New York Court Rules Adoption Subsidy Should Move if Child Does
A decision this week by the New York State Supreme Court’s Appellate Division could lay the groundwork for greater scrutiny about the use of adoption subsidies, regular payments made to help support the adoption of youth from foster care.
New York Could Be First State to Take Closer Look at Adoption Subsidies
When adoptions from foster care fall apart, youth often end up back in foster care, with a biological relative, or on the streets. But in most cases, the government still provides financial assistance to the adoptive parents.
Child Welfare Ideas from the Experts, #10: Better Policing of Adoption Subsidies
The Imprint is highlighting each of the policy recommendations made this summer by the participants of the Foster Youth Internship Program (FYI), a group of 12 former foster youths who have completed congressional internships.
A First, But Incomplete, Measure of Adoption Success
2016 could be the first year that America has clear, nationwide information about the success rate of adoptions from foster care. But the game plan for tracking this at the federal level might not capture the whole story; maybe not even half of it.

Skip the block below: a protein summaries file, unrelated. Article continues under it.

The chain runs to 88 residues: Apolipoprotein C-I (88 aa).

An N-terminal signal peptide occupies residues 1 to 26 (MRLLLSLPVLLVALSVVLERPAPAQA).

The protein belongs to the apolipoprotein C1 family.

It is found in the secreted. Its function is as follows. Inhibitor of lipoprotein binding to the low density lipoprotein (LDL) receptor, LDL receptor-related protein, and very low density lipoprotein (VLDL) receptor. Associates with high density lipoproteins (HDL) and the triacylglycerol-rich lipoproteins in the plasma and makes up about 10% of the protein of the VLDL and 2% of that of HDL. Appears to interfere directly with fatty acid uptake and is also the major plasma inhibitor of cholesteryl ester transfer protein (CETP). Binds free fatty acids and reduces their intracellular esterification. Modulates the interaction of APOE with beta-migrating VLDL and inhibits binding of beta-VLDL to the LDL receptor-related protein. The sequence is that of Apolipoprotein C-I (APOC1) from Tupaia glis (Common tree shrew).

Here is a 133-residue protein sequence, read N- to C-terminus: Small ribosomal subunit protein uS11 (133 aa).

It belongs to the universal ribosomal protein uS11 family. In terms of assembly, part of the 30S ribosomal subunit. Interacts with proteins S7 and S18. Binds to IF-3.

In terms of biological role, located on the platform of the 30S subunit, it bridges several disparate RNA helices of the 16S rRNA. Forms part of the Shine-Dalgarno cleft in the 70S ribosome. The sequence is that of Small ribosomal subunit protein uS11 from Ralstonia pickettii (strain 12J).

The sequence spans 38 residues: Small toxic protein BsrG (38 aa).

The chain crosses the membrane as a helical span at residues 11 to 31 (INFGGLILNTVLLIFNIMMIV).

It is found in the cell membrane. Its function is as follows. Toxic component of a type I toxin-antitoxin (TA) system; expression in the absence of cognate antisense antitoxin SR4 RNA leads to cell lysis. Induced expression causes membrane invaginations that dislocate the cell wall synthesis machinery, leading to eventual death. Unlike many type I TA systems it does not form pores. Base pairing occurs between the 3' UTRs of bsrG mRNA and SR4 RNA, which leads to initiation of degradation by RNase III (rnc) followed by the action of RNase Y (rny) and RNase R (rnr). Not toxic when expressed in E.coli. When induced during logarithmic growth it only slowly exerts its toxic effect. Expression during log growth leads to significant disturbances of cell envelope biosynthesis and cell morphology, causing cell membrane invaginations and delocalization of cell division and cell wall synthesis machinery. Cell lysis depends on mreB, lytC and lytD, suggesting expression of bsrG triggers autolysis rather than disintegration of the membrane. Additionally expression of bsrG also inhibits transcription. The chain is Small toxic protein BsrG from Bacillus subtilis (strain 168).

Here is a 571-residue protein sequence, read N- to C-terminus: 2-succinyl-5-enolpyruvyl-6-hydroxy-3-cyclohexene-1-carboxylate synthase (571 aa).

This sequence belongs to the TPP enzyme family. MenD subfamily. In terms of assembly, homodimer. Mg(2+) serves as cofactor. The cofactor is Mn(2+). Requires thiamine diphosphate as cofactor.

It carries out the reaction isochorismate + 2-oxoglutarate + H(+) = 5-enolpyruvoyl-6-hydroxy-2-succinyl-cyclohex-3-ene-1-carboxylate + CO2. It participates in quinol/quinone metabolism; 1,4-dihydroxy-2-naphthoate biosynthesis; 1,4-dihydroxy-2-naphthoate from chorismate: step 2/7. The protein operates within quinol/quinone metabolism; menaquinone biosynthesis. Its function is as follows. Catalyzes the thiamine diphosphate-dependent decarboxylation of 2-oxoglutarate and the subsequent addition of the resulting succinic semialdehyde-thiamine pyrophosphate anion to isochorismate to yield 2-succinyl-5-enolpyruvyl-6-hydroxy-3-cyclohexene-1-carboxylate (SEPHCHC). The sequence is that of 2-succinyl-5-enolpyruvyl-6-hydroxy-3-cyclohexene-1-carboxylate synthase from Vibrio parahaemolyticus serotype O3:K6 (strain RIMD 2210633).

First-Ever National Discussion on Broken Adoptions: October 23
The Children’s Law Center of New York (CLCNY) will hold what Youth Services Insider believes is the first national event focused on a major blind spot in child welfare services: what happens when adoptions from foster care go bad?
New Adoption Deal Should Take on Subsidies Fraud
By Servet Bayimli As the Children’s Law Center’s Broken Adoption Project members, we applaud Congress on reaching a deal on H.R. 4980. The bill offers states a new framework to calculate adoption incentives, support post-adoption services, track broken adoptions, and combat youth sex trafficking.
For Teens in Child Welfare System, “Day in Court” Often Disappoints
by Dawn J. Post and Sarah McCarthy Rachel Canning, the New Jersey high school senior who sued her parents for child support, has been almost universally depicted as entitled and spoiled, and the case she brought has been called absurd.